The young man reached out his hand and I gave him a 50-cent piece. I went in feeling relieved as they smiled and said thank you. When I sat down I felt like a powerful rush came upon me and I could hear a voice saying, “Fifty cents? Really? That’s all you are going to give me?”
Ecuador. What a beautiful, raw, and wild mission post this is! A good two hours from the nearest city, you find yourself in a community of around 100 people…
Jonathan and his boys scouting troop – “Caballeros de San Jose” or “Knights of St. Joseph” – leave the jungle and enjoy a fun day in a big city. “With a population at around 45,000, it would be the largest city the majority of them had ever visited. What I experienced on that day I will never forget and I suspect neither will the boys.”
He ever so gently chimed in as soon as I was done with my questioning and said, “My daughter, won’t you slow down and look up?” And for a moment, I stepped outside of myself and my struggles and I looked up.
The life of a missionary is often humiliating. There I said it. I wanted to say it was a humble life but really it’s more like humiliation.
On July 6, 2018, we received a call from the FMC missions coordinator informing us that the Summer School of Missionary Evangelism, which was to be held from July 12 to August 6 in Haiti, needed to be moved to a new location (if not canceled altogether) because of violent riots prevalent in that country. She asked if we would be willing to host the group.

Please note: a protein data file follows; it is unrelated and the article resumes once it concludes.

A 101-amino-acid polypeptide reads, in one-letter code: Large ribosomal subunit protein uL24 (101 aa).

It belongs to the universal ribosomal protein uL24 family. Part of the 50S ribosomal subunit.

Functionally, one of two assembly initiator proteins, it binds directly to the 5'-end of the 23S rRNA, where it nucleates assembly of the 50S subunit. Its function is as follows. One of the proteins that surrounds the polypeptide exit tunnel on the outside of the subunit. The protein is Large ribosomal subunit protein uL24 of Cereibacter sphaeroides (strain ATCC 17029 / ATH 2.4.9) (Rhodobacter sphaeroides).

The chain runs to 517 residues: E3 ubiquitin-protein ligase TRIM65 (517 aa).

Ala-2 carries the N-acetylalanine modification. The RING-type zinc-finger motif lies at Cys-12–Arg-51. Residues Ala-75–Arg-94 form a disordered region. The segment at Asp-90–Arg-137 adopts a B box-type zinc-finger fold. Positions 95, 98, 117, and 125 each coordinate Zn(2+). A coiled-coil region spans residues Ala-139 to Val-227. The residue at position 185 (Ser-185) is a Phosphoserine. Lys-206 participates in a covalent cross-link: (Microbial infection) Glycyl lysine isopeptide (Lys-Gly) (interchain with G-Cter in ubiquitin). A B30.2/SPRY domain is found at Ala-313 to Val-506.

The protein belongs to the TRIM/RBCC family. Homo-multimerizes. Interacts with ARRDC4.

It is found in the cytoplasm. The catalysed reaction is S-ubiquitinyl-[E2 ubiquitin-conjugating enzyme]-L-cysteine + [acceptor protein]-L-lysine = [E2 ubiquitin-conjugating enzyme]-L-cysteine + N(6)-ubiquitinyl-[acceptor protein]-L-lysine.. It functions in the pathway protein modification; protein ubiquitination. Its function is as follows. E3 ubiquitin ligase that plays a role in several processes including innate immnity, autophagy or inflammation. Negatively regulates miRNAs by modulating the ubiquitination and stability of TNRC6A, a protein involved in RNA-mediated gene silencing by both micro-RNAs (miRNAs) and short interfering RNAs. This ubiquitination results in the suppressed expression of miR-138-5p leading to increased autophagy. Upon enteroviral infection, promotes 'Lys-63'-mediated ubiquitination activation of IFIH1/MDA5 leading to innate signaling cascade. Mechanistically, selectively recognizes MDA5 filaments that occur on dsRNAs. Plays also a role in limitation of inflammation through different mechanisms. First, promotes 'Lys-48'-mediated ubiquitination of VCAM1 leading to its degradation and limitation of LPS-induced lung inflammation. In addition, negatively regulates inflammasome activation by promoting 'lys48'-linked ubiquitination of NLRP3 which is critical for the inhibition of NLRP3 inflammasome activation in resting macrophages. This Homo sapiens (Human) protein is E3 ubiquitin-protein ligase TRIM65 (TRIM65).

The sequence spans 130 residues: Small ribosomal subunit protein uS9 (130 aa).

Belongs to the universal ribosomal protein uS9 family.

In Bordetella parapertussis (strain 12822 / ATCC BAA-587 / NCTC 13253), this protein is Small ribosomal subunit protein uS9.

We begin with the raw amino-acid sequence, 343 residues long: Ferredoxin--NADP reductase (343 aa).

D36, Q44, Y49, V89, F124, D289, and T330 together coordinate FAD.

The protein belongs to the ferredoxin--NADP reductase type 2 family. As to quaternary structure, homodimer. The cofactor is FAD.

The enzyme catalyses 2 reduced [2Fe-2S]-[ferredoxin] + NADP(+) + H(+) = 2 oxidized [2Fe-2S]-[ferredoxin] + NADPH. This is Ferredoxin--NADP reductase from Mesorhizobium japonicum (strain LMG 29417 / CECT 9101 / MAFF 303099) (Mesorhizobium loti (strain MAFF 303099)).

Last week, Jason and Jonathan went up to visit one of the farthest communities from us in Chonta Punta: Mango Playa, which means Mango Beach. They went up early in the morning with Fr. Freddy and two seminarians. It was a 15 min drive from Chonta Punta, then a 10 minute ride in a motor canoe. After that a 6 kilometer march through the jungle, up mountain sides and in the mud. They arrived bringing catechesis and songs to the community before Mass, while Father Fredy confessed people. After Mass the community blessed the five of them with – a monkey and blood stew!
Sometimes I ask myself why we are still here. Yesterday I was praying my rosary and asking God what He was doing. Our time here in Ecuador has been far from easy. I have rarely encountered so many obstacles in such a small span of time. Every step forward is hard and slow. People (including our pastor) do not fully understand why we are here.
Then, Marianna said to me: “I have never seen anything like what you guys are doing. You are out there working and sweating alongside the people. You are helping them.”